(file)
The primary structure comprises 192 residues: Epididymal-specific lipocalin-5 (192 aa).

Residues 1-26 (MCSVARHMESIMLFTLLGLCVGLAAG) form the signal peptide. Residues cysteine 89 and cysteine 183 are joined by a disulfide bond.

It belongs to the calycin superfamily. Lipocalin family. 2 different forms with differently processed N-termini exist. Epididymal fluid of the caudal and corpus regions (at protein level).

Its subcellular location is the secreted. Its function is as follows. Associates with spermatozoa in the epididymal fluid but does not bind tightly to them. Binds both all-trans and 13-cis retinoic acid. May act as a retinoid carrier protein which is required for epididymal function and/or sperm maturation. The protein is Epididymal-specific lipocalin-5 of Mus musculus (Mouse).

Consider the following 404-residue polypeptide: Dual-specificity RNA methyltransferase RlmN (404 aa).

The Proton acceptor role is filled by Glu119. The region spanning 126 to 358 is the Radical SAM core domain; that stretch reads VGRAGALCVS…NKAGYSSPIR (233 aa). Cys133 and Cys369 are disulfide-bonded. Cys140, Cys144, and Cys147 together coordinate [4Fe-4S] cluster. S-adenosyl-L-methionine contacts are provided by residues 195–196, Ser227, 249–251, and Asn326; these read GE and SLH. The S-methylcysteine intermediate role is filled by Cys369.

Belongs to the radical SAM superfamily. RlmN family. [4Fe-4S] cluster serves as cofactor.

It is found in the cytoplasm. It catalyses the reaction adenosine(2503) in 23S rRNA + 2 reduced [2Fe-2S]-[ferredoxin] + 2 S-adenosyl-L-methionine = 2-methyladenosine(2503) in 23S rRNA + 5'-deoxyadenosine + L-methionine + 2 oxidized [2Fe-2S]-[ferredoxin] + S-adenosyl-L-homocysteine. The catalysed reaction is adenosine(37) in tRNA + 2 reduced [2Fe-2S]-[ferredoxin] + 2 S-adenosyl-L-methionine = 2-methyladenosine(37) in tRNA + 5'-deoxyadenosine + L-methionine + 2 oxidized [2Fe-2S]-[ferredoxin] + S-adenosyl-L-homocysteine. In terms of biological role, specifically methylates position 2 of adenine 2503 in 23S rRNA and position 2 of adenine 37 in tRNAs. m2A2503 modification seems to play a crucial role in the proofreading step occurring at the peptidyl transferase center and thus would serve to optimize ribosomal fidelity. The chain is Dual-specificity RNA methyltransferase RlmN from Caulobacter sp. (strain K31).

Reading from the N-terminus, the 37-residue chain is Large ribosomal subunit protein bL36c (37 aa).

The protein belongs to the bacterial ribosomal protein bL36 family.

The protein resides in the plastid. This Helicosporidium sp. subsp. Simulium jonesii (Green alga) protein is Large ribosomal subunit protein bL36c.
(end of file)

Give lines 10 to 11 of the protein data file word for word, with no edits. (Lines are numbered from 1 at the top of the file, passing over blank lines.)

The protein belongs to the bacterial ribosomal protein bL36 family.

The protein resides in the plastid. This Helicosporidium sp. subsp. Simulium jonesii (Green alga) protein is Large ribosomal subunit protein bL36c.